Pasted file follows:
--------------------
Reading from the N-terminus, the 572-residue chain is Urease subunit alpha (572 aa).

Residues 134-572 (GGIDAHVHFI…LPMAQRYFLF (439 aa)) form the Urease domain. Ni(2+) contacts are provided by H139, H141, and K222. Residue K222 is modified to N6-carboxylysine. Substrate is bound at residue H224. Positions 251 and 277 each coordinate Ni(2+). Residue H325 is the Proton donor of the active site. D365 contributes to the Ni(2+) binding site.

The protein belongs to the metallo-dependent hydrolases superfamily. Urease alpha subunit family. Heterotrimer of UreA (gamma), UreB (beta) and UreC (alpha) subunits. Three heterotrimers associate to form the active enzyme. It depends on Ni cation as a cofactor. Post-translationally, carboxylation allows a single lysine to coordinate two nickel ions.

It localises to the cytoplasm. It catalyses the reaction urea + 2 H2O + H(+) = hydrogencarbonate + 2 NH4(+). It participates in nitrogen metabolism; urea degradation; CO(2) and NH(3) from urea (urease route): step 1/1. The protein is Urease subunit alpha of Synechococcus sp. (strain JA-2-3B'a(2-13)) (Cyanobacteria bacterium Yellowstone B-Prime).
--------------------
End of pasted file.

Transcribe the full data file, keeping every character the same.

Reading from the N-terminus, the 572-residue chain is Urease subunit alpha (572 aa).

Residues 134-572 (GGIDAHVHFI…LPMAQRYFLF (439 aa)) form the Urease domain. Ni(2+) contacts are provided by H139, H141, and K222. Residue K222 is modified to N6-carboxylysine. Substrate is bound at residue H224. Positions 251 and 277 each coordinate Ni(2+). Residue H325 is the Proton donor of the active site. D365 contributes to the Ni(2+) binding site.

The protein belongs to the metallo-dependent hydrolases superfamily. Urease alpha subunit family. Heterotrimer of UreA (gamma), UreB (beta) and UreC (alpha) subunits. Three heterotrimers associate to form the active enzyme. It depends on Ni cation as a cofactor. Post-translationally, carboxylation allows a single lysine to coordinate two nickel ions.

It localises to the cytoplasm. It catalyses the reaction urea + 2 H2O + H(+) = hydrogencarbonate + 2 NH4(+). It participates in nitrogen metabolism; urea degradation; CO(2) and NH(3) from urea (urease route): step 1/1. The protein is Urease subunit alpha of Synechococcus sp. (strain JA-2-3B'a(2-13)) (Cyanobacteria bacterium Yellowstone B-Prime).